Generally, an employee cannot sue his employer for negligence. Pursuant to the Washington Industrial Insurance Act, commonly known as worker’s compensation, the exclusive remedy for an on-the-job injury is a worker’s compensation claim. An employer is immune from a suit brought by his employee.
Historically, workers, through legislation, agreed to give up their rights to sue their employers and employers agreed to pay for worker’s on-the-job injuries through worker’s compensation. Obviously, worker’s compensation is an important aspect of the safety net for laborers and helps to protect the interests of both employers and employees.
What are Problems with Worker’s Compensation?
One of the major downfalls of worker’s compensation, however, is that an injured employee cannot seek all of the compensable damages available to a claimant in a personal injury action. A worker’s compensation claim will only page medical bills and percentage of lost wages. By comparison, a personal injury claim seeks medical bills, full wage loss and loss of income earning potential, and general damages.
In short, a worker’s compensation claim does not fully compensate a worker for his or her injuries.
So, it is important to consider whether an entity other than the employer of the injured person is responsible for the injury. Whether a company is defined as an employer – and therefore immune from liability – is a product of Industrial Insurance Act and our Courts’ interpretations of that Act.
When is Worker’s Compensation Applicable?
There are two primary situations in which a personal injury claim for an on-the-job injury would be viable, despite the immunity found in the Industrial Insurance Act. First, when a person is injured while working because of the negligence of a person or entity that is not his or her employer. Second, when the “employer” is not an employer by law, such as an employee working through a temporary staffing agency.
Most commonly, an on-the-job personal injury claim will survive worker’s compensation immunity when the injury is caused by another company or a person employed by another company. This type of situation is extremely common in construction site injuries.
For example, if a painter, employed by a painting subcontractor, is injured when scaffolding collapses on a job site, the painter may have personal injury claims against the scaffolding subcontractor and the general contractor of the project. If neither the general contractor nor the scaffolding contractor is the employer of the injured painter, he may have a claim against them for personal injury.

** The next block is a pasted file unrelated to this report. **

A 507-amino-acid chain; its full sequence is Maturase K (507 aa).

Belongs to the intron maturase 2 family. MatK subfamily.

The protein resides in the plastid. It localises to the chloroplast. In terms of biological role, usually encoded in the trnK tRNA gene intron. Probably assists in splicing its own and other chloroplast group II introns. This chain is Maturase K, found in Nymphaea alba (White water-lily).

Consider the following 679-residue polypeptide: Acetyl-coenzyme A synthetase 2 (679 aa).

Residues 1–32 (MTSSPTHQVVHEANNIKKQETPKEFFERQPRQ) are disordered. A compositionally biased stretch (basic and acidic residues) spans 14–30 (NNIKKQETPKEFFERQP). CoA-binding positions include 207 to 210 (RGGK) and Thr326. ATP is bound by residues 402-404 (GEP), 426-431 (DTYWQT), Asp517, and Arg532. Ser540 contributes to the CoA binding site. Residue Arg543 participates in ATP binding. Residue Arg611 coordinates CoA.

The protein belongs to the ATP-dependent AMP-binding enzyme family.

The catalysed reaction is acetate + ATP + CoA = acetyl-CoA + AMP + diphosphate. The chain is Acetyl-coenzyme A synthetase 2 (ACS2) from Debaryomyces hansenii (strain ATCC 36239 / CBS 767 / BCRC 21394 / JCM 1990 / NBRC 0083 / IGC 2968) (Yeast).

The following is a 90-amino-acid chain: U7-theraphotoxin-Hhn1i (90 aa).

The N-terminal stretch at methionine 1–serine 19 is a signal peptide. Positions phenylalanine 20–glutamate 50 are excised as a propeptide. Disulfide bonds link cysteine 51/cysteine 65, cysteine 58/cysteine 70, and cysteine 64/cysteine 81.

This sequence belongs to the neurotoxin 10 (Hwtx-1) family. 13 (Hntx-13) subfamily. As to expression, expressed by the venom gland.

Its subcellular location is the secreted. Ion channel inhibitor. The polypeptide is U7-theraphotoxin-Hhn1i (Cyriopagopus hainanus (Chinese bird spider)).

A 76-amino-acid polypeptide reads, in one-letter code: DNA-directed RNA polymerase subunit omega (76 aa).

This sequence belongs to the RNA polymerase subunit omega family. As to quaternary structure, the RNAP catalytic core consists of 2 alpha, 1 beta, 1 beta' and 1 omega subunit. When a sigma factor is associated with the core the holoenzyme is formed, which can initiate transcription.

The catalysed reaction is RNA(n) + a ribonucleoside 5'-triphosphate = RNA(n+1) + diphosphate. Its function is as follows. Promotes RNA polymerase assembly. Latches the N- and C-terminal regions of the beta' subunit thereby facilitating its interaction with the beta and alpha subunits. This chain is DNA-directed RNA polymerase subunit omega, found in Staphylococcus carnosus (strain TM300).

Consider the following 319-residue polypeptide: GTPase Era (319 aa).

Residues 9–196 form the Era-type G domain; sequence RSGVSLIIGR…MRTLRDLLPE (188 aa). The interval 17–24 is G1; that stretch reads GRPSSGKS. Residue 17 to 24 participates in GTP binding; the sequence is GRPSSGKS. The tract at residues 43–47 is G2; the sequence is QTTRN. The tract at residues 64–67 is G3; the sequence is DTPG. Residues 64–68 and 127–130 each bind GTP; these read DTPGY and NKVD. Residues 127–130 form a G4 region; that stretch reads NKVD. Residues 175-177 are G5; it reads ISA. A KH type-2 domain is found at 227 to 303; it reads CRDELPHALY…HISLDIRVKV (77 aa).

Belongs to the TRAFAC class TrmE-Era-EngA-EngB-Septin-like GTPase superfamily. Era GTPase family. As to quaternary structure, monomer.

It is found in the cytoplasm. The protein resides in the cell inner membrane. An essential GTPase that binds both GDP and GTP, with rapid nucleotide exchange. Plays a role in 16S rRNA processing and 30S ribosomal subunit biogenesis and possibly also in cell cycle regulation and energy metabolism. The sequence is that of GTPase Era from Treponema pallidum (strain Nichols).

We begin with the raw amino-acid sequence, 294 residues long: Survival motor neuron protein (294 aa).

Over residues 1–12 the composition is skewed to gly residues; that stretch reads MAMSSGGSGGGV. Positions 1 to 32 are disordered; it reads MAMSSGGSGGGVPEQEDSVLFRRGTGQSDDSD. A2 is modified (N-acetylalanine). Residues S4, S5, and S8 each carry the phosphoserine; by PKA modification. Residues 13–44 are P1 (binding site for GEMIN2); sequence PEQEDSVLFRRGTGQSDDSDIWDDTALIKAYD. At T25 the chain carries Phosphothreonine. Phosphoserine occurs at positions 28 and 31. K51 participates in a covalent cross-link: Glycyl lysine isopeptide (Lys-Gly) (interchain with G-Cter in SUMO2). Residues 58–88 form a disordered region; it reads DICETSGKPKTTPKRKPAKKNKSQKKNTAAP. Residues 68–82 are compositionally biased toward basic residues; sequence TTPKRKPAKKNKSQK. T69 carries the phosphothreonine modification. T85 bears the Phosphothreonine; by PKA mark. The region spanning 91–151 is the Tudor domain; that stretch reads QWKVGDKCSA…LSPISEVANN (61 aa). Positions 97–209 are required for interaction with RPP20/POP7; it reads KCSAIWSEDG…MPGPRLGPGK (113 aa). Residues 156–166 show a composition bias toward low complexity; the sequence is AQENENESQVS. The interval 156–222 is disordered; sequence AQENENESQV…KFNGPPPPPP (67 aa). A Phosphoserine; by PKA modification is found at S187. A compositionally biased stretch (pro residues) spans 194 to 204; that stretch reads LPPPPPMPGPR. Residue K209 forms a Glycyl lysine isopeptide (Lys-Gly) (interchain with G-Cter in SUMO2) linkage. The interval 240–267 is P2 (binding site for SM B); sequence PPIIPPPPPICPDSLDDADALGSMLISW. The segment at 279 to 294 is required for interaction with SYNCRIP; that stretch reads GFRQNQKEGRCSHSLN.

Though less common, when a temporary staff employee is injured on-the-job, it is possible that the staffing agency, and not the company where the injured employee physically works is the “employer” for the purpose of worker’s compensation. The relationship between the temporary staffing agency and the company controls the question. The facts of the employment in question, the contract between the two entities, and questions of industrial insurance payment will determine whether a temporary employee can maintain a personal injury action. The analysis is relatively complicated and an injured employee should consult an attorney to determine whether he can maintain a personal injury claim.
Regardless of whether a personal injury claim can be maintained, an injured employee will have worker’s compensation benefits available to him. If the employee can then maintain a personal injury claim, he will have to pay back the worker’s compensation benefits to the State of Washington from any settlement proceeds.
Work with a Personal Injury Attorney for Your Worker’s Compensation Claim
Needless to say, the involvement of worker’s compensation makes any analysis of a personal injury claim quite complicated. You should contact your attorneys at Russell & Hill to discuss the various issues that on-the-job injuries can create. If your injury is limited to worker’s compensation, the staff at Russell & Hill will be happy to refer you to a worker’s compensation attorney.